Bible Commentaries
Ezekiel 39

Wesley's Explanatory NotesWesley's Notes

Verse 2

And I will turn thee back, and leave but the sixth part of thee, and will cause thee to come up from the north parts, and will bring thee upon the mountains of Israel:

The sixth part — I will leave in thy country but one in six.

Verse 3

And I will smite thy bow out of thy left hand, and will cause thine arrows to fall out of thy right hand.

Thy bow — What is said of the bow rendered useless, is to be understood of all other weapons of war; this is one kind, the bow, being most in use with the Scythians, is mentioned for all the rest.

Verse 8

Behold, it is come, and it is done, saith the Lord GOD; this is the day whereof I have spoken.

It is come — As sure as if already come.

The day — That notable day of recompences against the last great enemies of the church.

Verse 9

And they that dwell in the cities of Israel shall go forth, and shall set on fire and burn the weapons, both the shields and the bucklers, the bows and the arrows, and the handstaves, and the spears, and they shall burn them with fire seven years:

The weapons — The warlike provision, instruments, engines, carriages and wagons.

Shall burn — It may be wondered why they burn these weapons, which might be of use to them for defence; but it was done in testimony that God was their defence, on whom only they relied.

With fire — In such a country where the need of fire is much less than with us, it will not seem incredible, that the warlike utensils of so numerous an army might be enough to furnish them with fuel for many years.

Verse 11

And it shall come to pass in that day, that I will give unto Gog a place there of graves in Israel, the valley of the passengers on the east of the sea: and it shall stop the noses of the passengers: and there shall they bury Gog and all his multitude: and they shall call it The valley of Hamongog.

Gog — And to many of those with him; but many were given to the birds and beasts to be devoured.

Graves — Gog came to take possession; and so he shall, but not as he purposed and hoped. He shall possess his house of darkness in that land which he invaded.

The valley of the passengers — So called from the frequent travels of passengers through it from Egypt and Arabia Felix, into the more northern parts, and from these again into Egypt and Arabia.

The sea — The Dead Sea.

Hamon Gog — That is, the multitude of Gog.

Verse 13

Yea, all the people of the land shall bury them; and it shall be to them a renown the day that I shall be glorified, saith the Lord GOD.

Glorified — The day of my being glorified shall be a renown to Israel.

Verse 14

And they shall sever out men of continual employment, passing through the land to bury with the passengers those that remain upon the face of the earth, to cleanse it: after the end of seven months shall they search.

They — The rulers of Israel.

Sever — Chuse out men who shall make it their work.

Passing — To go up and down over the whole land; for many of Gog's wounded, flying soldiers, died in thickets, and corners into which they crept.

The passengers — Whose assistance they would desire of courtesy.

Remain — Unburied by the public labour of the house of Israel during the seven months.

Verse 16

And also the name of the city shall be Hamonah. Thus shall they cleanse the land.

The city — That is, the multitude: the city which is next to this common tomb of Gog.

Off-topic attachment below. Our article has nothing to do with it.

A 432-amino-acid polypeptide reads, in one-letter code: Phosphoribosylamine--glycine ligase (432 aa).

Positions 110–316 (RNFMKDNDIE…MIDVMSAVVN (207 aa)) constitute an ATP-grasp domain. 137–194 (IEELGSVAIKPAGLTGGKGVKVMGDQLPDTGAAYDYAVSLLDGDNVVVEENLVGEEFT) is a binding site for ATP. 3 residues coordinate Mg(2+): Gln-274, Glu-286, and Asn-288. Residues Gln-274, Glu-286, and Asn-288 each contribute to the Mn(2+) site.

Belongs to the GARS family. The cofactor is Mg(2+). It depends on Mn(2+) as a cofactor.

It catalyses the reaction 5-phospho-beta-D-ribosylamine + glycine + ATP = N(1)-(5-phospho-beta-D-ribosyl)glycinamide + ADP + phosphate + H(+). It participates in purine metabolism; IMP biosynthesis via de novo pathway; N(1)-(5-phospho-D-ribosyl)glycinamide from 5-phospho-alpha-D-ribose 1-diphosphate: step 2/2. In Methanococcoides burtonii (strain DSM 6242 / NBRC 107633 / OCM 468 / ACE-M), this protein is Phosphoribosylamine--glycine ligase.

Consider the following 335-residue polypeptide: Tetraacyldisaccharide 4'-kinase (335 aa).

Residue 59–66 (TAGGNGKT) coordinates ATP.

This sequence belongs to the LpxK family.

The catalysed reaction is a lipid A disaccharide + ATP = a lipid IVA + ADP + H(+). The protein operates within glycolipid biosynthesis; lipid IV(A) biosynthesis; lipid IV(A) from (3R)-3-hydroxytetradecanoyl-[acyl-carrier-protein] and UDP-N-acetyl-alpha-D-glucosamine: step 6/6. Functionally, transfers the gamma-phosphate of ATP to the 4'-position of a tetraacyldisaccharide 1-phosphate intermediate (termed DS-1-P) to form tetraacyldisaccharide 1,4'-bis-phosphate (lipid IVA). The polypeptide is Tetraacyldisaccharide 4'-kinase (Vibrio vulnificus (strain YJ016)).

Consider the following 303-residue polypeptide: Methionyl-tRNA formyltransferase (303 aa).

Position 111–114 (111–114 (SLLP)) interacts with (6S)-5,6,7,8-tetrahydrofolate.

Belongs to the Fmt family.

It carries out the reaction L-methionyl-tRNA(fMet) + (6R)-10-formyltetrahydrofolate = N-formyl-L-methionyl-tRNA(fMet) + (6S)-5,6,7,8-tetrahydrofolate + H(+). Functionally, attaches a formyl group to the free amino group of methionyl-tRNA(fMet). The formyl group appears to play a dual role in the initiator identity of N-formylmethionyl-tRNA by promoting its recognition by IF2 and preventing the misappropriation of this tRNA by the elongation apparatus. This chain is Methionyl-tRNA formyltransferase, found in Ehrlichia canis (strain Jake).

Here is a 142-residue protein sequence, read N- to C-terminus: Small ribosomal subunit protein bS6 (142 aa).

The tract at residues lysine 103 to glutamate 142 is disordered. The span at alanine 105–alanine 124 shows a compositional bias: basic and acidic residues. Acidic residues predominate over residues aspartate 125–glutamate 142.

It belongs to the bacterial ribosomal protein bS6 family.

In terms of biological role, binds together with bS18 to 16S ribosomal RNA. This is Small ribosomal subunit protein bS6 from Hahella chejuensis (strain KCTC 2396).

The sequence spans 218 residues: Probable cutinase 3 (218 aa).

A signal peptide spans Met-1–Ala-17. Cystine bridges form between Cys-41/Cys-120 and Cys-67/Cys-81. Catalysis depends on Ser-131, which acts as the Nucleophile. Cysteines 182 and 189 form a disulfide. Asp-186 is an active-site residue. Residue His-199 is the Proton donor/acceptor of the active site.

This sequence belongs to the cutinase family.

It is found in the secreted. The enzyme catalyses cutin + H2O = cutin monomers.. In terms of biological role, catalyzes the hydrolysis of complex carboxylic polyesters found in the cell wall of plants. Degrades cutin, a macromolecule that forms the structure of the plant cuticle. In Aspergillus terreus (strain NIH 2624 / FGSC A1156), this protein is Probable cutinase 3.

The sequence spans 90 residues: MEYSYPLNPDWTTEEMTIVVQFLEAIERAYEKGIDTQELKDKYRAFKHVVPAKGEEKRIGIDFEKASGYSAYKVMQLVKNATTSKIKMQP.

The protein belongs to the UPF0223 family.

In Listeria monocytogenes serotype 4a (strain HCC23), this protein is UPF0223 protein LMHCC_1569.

Verse 17

And, thou son of man, thus saith the Lord GOD; Speak unto every feathered fowl, and to every beast of the field, Assemble yourselves, and come; gather yourselves on every side to my sacrifice that I do sacrifice for you, even a great sacrifice upon the mountains of Israel, that ye may eat flesh, and drink blood.

I do sacrifice — The punishment of these God calls a sacrifice, which he offers to his own justice.

Upon the mountains — Where more thousands are offered at once, than ever were at any time offered; 'tis a sacrifice so great, that none ever was, or will be like it.

Verse 18

Ye shall eat the flesh of the mighty, and drink the blood of the princes of the earth, of rams, of lambs, and of goats, of bullocks, all of them fatlings of Bashan.

Ye shall eat — In these two and the following verses, God takes on him the person of one that makes a feast, invites his guests, and promises to satisfy them. Of the two former, the first is an Enigmatical invitation, or an invitation in a riddle; the latter is the key to this character.

The mighty — Who had great authority, great courage and strength, the giant-like ones, commanders of great note in the army.

Princes — Many princes came with their country men and subjects to assist in this war.

Rams — These are compared to rams which lead the flock.

Lambs — Lambs are the more ordinary in the army.

Goats — Goats signify the more lascivious, and impetuous among them.

Bullocks — Bullocks, such as though more slow, were of great strength.

Fatlings — Well fed.

Bashan — A mountain of most rich, and sweet soil.

Verse 20

Thus ye shall be filled at my table with horses and chariots, with mighty men, and with all men of war, saith the Lord GOD.

At my table — In the field where Gog, his princes, and army, are slain, compared to a table.

Horses — Horsemen, not common foot soldiers.

Chariots — The men that ride in them.

Verse 21

And I will set my glory among the heathen, and all the heathen shall see my judgment that I have executed, and my hand that I have laid upon them.

All the heathen — In the countries to which the news shall come.

Verse 26

After that they have borne their shame, and all their trespasses whereby they have trespassed against me, when they dwelt safely in their land, and none made them afraid.

Their shame — Reproach for their sins.

Bibliographical Information
Wesley, John. "Commentary on Ezekiel 39". "John Wesley's Explanatory Notes on the Whole Bible". 1765.